First, measure the dimensions of the space where your refrigerator will go. This is important when buying any refrigerator, new or used, but you must be especially vigilant when buying a used appliance as you may not be able to return it if it doesn’t fit.
Make sure the refrigerator and freezer doors have a correct seal—a door that leaks air will gobble up energy dollars. An easy way to test for air leakage is to close the door on a piece of paper; when you attempt to pull out the page, you should feel some resistance. A poor seal could signify a bad gasket around the door’s perimeter or hinges that need to be adjusted.
Another factor to consider is the direction the door opens. While most modern-day refrigerators offer doors that can be affixed on either side of the appliance, some older models do not offer this option. If the door swings in the wrong direction for your kitchen but you like the refrigerator, check to see whether the door can be reversed.
Look carefully inside the refrigerator and freezer to make sure all shelves and drawers are included and in good repair. Check the light switches and control knobs for proper function. Check the temperature settings to ensure they reach and maintain the desired cooling temperatures; do this in the store, if possible.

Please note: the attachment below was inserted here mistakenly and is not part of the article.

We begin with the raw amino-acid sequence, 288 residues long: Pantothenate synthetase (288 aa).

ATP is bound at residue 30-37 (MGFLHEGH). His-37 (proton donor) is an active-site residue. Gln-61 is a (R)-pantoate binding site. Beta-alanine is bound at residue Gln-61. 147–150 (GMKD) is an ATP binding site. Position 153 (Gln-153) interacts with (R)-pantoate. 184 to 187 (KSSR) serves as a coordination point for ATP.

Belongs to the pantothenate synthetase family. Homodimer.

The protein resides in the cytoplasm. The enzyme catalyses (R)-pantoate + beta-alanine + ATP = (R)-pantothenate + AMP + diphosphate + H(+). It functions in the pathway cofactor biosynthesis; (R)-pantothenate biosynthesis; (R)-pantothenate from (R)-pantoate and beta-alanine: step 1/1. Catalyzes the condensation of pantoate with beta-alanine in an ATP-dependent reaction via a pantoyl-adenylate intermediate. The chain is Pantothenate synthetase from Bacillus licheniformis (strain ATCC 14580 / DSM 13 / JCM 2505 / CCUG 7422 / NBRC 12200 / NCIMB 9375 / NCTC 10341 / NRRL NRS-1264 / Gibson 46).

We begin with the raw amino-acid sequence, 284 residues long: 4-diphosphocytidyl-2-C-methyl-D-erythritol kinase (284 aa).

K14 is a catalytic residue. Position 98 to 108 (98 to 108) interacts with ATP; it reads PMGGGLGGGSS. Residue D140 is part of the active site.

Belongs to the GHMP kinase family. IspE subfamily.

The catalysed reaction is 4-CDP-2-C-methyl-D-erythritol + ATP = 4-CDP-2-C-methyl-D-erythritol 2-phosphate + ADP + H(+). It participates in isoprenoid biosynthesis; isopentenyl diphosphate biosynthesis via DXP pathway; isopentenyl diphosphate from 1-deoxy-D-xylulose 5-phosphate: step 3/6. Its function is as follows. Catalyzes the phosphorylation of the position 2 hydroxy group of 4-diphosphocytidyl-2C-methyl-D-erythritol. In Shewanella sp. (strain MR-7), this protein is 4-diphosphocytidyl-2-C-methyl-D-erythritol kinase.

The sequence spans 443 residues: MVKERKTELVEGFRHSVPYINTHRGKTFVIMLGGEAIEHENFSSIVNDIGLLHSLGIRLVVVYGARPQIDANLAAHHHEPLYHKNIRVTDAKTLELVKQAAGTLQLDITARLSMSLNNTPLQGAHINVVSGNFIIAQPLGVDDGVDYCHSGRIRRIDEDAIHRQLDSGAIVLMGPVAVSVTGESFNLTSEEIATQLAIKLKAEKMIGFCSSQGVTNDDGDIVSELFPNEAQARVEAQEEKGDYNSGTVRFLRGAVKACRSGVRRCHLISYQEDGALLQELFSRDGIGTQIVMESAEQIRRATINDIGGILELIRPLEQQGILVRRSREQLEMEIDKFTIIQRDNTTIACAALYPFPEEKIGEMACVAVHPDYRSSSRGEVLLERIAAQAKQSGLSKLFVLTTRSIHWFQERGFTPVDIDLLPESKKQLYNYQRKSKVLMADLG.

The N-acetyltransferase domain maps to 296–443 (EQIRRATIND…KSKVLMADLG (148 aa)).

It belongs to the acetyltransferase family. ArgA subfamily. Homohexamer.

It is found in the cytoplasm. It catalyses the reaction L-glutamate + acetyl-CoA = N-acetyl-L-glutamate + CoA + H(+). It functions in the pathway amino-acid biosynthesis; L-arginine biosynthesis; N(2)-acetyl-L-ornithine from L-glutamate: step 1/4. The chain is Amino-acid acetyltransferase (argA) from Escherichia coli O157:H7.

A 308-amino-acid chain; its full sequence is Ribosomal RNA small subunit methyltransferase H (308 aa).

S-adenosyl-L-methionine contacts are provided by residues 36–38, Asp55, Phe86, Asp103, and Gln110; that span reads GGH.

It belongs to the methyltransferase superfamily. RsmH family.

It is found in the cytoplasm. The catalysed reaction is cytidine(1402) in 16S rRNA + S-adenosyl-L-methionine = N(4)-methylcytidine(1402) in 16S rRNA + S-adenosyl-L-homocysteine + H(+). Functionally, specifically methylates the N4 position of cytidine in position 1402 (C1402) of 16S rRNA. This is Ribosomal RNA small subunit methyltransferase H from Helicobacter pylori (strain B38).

Inspect the drip pan behind the bottom grille, as well as the condenser coils behind the back covering (sometimes these are on the bottom of the appliance). Damage or excessive dirt could be a bad sign, suggesting that the previous owner did not clean nor take care of the appliance properly or that the motor may have endured undue strain.
As a final consideration, take into account that no matter how well a used appliance was maintained, any refrigerator more than 10 years old will most likely not be as energy efficient as a model you could purchase new today. Be sure that the immediate savings in the upfront cost of the appliance are worth the higher energy bills you may pay year after year.